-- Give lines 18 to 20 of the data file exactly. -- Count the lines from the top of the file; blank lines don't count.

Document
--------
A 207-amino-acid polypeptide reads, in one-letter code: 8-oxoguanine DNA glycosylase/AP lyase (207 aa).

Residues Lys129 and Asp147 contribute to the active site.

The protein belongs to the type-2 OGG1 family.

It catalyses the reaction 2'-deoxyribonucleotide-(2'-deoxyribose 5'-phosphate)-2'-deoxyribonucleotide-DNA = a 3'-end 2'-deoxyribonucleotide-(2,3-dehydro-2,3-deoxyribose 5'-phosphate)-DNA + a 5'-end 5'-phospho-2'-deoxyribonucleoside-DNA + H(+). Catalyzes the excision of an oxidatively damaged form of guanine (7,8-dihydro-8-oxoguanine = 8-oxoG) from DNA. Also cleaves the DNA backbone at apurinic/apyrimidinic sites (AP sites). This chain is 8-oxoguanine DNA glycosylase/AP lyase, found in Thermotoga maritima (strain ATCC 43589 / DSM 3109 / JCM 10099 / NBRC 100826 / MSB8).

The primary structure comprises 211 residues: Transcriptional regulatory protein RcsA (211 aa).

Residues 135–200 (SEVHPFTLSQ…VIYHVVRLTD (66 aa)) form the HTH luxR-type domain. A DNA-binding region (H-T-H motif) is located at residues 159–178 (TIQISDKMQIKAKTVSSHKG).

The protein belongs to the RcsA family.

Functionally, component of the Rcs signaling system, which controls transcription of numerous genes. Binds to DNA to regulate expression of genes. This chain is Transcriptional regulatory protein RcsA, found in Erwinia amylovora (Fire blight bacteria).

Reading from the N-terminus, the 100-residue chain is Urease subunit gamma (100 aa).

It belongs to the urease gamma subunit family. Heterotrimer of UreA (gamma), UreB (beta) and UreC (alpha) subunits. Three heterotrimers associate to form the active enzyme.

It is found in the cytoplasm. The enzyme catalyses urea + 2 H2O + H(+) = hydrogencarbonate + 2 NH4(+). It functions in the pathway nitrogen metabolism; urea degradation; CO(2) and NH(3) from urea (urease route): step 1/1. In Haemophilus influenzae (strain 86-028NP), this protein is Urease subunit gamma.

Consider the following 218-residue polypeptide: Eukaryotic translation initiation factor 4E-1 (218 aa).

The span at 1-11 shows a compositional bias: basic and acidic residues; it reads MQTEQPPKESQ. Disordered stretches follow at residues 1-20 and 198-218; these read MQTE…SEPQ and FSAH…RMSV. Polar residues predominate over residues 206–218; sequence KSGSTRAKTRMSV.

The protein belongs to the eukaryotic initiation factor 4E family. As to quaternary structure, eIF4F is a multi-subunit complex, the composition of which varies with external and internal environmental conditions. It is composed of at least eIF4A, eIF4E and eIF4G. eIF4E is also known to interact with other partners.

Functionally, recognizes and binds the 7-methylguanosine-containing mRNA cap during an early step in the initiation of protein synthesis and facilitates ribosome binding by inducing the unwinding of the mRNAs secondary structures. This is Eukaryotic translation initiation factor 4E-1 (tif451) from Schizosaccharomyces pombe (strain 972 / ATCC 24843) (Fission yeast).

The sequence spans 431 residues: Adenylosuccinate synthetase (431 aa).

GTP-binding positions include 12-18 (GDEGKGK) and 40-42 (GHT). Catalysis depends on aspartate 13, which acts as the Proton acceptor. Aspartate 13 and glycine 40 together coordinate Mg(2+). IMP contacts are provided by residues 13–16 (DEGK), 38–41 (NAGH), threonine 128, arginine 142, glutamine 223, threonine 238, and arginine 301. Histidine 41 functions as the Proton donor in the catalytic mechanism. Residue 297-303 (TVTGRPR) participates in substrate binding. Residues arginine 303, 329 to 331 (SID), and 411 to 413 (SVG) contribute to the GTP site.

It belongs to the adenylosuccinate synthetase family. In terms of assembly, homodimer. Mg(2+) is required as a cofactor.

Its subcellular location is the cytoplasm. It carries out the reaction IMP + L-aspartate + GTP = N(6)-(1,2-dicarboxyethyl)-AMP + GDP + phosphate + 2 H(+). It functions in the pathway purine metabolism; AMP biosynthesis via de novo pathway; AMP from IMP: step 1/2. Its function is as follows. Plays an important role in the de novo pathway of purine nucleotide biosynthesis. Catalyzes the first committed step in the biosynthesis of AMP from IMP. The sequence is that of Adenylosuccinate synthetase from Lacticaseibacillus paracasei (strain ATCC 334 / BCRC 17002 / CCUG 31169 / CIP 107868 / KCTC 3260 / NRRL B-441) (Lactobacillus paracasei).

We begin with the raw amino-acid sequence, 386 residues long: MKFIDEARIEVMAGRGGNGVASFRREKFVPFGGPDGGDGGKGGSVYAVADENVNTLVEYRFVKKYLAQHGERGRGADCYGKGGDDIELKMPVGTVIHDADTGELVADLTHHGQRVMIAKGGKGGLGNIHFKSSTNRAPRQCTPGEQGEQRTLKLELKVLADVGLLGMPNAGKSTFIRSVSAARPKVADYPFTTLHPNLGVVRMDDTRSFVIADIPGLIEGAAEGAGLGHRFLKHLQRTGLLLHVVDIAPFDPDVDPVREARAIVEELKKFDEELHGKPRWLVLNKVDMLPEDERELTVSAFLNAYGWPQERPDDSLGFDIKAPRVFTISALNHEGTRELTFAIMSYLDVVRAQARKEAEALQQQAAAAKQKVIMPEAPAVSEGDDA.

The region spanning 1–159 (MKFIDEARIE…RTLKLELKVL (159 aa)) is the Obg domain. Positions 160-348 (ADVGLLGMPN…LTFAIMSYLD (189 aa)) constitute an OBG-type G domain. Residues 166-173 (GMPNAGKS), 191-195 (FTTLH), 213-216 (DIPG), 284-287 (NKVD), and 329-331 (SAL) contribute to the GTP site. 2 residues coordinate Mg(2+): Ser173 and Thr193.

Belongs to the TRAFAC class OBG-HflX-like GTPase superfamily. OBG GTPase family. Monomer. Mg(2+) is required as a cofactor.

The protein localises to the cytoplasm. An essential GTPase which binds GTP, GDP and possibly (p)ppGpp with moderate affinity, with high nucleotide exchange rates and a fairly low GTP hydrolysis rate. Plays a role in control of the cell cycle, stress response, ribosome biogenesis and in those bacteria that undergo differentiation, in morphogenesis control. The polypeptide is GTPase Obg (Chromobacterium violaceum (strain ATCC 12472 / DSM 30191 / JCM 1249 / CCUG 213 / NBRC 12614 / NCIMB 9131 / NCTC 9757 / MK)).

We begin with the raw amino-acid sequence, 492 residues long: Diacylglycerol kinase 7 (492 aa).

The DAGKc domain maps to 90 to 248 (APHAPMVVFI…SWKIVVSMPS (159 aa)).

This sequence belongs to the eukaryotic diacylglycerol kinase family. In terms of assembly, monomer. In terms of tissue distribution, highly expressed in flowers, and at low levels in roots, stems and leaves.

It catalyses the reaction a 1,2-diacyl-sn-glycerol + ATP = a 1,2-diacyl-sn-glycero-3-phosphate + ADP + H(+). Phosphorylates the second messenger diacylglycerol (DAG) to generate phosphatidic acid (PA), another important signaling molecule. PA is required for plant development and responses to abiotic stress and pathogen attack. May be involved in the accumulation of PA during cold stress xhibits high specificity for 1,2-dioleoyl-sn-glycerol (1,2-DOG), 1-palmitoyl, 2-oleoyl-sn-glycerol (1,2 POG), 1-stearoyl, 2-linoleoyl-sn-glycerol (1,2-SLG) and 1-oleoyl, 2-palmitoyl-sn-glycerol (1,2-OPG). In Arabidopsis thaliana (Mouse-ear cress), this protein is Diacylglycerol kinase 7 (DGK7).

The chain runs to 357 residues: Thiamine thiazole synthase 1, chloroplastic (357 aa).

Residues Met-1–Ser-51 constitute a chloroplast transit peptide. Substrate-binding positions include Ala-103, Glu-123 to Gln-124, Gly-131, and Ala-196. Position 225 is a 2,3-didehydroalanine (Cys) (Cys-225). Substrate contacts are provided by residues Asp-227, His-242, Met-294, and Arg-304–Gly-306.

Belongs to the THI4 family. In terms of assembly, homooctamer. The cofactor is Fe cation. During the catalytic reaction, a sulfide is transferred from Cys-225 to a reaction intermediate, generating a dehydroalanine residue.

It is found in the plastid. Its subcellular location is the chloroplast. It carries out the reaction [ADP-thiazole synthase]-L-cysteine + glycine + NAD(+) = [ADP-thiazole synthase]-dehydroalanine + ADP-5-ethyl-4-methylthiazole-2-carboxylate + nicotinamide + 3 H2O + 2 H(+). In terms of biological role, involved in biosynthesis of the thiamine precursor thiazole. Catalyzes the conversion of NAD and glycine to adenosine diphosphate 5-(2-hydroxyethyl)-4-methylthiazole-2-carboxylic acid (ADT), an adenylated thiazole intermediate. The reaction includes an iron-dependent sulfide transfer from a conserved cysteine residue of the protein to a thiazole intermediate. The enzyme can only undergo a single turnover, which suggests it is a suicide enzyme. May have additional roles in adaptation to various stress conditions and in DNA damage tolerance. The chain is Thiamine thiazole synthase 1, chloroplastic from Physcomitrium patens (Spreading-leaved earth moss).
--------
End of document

It belongs to the adenylosuccinate synthetase family. In terms of assembly, homodimer. Mg(2+) is required as a cofactor.

Its subcellular location is the cytoplasm. It carries out the reaction IMP + L-aspartate + GTP = N(6)-(1,2-dicarboxyethyl)-AMP + GDP + phosphate + 2 H(+). It functions in the pathway purine metabolism; AMP biosynthesis via de novo pathway; AMP from IMP: step 1/2. Its function is as follows. Plays an important role in the de novo pathway of purine nucleotide biosynthesis. Catalyzes the first committed step in the biosynthesis of AMP from IMP. The sequence is that of Adenylosuccinate synthetase from Lacticaseibacillus paracasei (strain ATCC 334 / BCRC 17002 / CCUG 31169 / CIP 107868 / KCTC 3260 / NRRL B-441) (Lactobacillus paracasei).

We begin with the raw amino-acid sequence, 386 residues long: MKFIDEARIEVMAGRGGNGVASFRREKFVPFGGPDGGDGGKGGSVYAVADENVNTLVEYRFVKKYLAQHGERGRGADCYGKGGDDIELKMPVGTVIHDADTGELVADLTHHGQRVMIAKGGKGGLGNIHFKSSTNRAPRQCTPGEQGEQRTLKLELKVLADVGLLGMPNAGKSTFIRSVSAARPKVADYPFTTLHPNLGVVRMDDTRSFVIADIPGLIEGAAEGAGLGHRFLKHLQRTGLLLHVVDIAPFDPDVDPVREARAIVEELKKFDEELHGKPRWLVLNKVDMLPEDERELTVSAFLNAYGWPQERPDDSLGFDIKAPRVFTISALNHEGTRELTFAIMSYLDVVRAQARKEAEALQQQAAAAKQKVIMPEAPAVSEGDDA.